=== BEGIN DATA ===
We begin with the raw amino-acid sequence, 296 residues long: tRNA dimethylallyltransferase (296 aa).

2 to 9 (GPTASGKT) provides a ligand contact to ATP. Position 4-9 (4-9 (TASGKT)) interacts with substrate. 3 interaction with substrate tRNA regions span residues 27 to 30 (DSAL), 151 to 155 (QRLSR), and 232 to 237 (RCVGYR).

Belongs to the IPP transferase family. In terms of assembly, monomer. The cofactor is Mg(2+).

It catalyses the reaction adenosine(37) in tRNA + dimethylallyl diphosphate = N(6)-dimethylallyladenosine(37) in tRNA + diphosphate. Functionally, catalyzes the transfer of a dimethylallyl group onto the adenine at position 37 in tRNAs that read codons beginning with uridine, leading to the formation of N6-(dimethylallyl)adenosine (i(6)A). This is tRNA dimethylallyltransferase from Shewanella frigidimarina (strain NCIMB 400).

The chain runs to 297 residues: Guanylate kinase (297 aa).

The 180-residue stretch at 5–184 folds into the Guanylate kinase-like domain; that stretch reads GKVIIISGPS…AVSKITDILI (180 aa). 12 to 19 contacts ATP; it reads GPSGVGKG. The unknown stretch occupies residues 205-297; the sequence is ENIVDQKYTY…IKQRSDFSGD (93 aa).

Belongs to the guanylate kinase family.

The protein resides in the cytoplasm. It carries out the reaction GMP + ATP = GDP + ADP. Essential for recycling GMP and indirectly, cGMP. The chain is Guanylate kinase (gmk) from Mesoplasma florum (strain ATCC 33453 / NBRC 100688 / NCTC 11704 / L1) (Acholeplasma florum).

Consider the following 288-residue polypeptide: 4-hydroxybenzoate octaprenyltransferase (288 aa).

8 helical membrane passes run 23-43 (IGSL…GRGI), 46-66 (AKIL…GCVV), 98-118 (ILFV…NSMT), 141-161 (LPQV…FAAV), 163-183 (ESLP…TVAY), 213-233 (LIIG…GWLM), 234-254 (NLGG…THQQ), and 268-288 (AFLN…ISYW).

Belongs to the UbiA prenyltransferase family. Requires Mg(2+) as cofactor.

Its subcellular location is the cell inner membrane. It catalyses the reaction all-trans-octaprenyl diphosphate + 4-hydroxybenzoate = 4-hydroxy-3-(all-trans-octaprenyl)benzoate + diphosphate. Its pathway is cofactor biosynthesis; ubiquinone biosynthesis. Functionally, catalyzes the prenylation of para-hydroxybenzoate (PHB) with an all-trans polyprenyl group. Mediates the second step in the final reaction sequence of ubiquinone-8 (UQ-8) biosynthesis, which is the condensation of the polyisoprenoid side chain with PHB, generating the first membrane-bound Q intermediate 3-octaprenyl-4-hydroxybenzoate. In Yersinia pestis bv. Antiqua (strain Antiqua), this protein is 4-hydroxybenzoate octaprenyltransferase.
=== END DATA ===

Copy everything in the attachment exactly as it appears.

We begin with the raw amino-acid sequence, 296 residues long: tRNA dimethylallyltransferase (296 aa).

2 to 9 (GPTASGKT) provides a ligand contact to ATP. Position 4-9 (4-9 (TASGKT)) interacts with substrate. 3 interaction with substrate tRNA regions span residues 27 to 30 (DSAL), 151 to 155 (QRLSR), and 232 to 237 (RCVGYR).

Belongs to the IPP transferase family. In terms of assembly, monomer. The cofactor is Mg(2+).

It catalyses the reaction adenosine(37) in tRNA + dimethylallyl diphosphate = N(6)-dimethylallyladenosine(37) in tRNA + diphosphate. Functionally, catalyzes the transfer of a dimethylallyl group onto the adenine at position 37 in tRNAs that read codons beginning with uridine, leading to the formation of N6-(dimethylallyl)adenosine (i(6)A). This is tRNA dimethylallyltransferase from Shewanella frigidimarina (strain NCIMB 400).

The chain runs to 297 residues: Guanylate kinase (297 aa).

The 180-residue stretch at 5–184 folds into the Guanylate kinase-like domain; that stretch reads GKVIIISGPS…AVSKITDILI (180 aa). 12 to 19 contacts ATP; it reads GPSGVGKG. The unknown stretch occupies residues 205-297; the sequence is ENIVDQKYTY…IKQRSDFSGD (93 aa).

Belongs to the guanylate kinase family.

The protein resides in the cytoplasm. It carries out the reaction GMP + ATP = GDP + ADP. Essential for recycling GMP and indirectly, cGMP. The chain is Guanylate kinase (gmk) from Mesoplasma florum (strain ATCC 33453 / NBRC 100688 / NCTC 11704 / L1) (Acholeplasma florum).

Consider the following 288-residue polypeptide: 4-hydroxybenzoate octaprenyltransferase (288 aa).

8 helical membrane passes run 23-43 (IGSL…GRGI), 46-66 (AKIL…GCVV), 98-118 (ILFV…NSMT), 141-161 (LPQV…FAAV), 163-183 (ESLP…TVAY), 213-233 (LIIG…GWLM), 234-254 (NLGG…THQQ), and 268-288 (AFLN…ISYW).

Belongs to the UbiA prenyltransferase family. Requires Mg(2+) as cofactor.

Its subcellular location is the cell inner membrane. It catalyses the reaction all-trans-octaprenyl diphosphate + 4-hydroxybenzoate = 4-hydroxy-3-(all-trans-octaprenyl)benzoate + diphosphate. Its pathway is cofactor biosynthesis; ubiquinone biosynthesis. Functionally, catalyzes the prenylation of para-hydroxybenzoate (PHB) with an all-trans polyprenyl group. Mediates the second step in the final reaction sequence of ubiquinone-8 (UQ-8) biosynthesis, which is the condensation of the polyisoprenoid side chain with PHB, generating the first membrane-bound Q intermediate 3-octaprenyl-4-hydroxybenzoate. In Yersinia pestis bv. Antiqua (strain Antiqua), this protein is 4-hydroxybenzoate octaprenyltransferase.